Slowdown is nothing to fret over, says PBOC chief
China's slower expansion in the first quarter was "normal" as the world's second-largest economy sacrifices growth to make structural reforms, People's Bank of China governor Zhou Xiaochuan said in the US at the weekend.
While a "mild" slowdown in the global economy did have an impact on China, the 7.7 per cent growth rate in gross domestic product was "overall normal" compared with the government's target for this year of 7.5 per cent, Zhou said outside a meeting of the International Monetary Fund in Washington at the weekend.
"China is undergoing economic restructuring, which sometimes is not in lockstep with growth," he said. "We need to sacrifice short-term growth for the purposes of reforms and structural adjustments."
The nation's expansion in the first quarter missed the 8 per cent median of economists' forecasts and slowed from a rate of 7.9 per cent in the previous three months, when Asia's biggest economy emerged from a seven-quarter slowdown.
Premier Li Keqiang said earlier this month that more efforts should be made to improve the quality and benefits of economic development, focusing on restructuring and upgrading, as the government seeks to shift from an export-reliant growth model.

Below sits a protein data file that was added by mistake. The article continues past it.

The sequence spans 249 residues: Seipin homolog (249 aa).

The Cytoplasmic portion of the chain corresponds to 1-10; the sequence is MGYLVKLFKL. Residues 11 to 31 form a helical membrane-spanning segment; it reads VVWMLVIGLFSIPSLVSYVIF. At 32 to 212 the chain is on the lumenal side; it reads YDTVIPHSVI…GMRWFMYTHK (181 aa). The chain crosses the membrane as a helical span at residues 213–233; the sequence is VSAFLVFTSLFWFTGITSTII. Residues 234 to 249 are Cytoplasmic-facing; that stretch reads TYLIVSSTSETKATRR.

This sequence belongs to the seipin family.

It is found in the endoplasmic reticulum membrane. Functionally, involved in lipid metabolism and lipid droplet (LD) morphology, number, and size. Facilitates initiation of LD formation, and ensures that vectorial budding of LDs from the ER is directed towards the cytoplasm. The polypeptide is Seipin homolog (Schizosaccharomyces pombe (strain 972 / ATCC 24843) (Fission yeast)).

Goldman Sachs, Royal Bank of Scotland, JP Morgan and ANZ Bank last week cut their estimates for China's expansion to 7.8 per cent after the worse than forecast performance in the first quarter. That would be the same as 2012's pace, which was the weakest in 13 years.
The Shanghai Composite Index sank 1.1 per cent on April 15 to its lowest level this year after the GDP data. It rebounded later for its first weekly gain in a month.
The pace of economic growth in the first quarter marked the first time in data going back two decades that four such periods have consecutively produced expansion of less than 8 per cent.
China's long-term growth rate may be limited by declines in the working-age population, income gains that are pushing up costs, and public concern at the toll on the environment from polluting factories.
A sustained shift to lower-growth would affect everything from iron-ore demand in Australia to the fortunes of companies including carmaker General Motors, who are counting on China to drive profits. It would increase challenges for global policy makers contending with Europe's debt turmoil and Japan's record monetary easing, with BHP Billiton saying GDP gains will moderate towards 6 per cent later this decade.
"Experience of China's economic growth indicates that pushing forward reform and structural adjustment can inject sustained drivers into the economy," the central bank said in a statement on its website.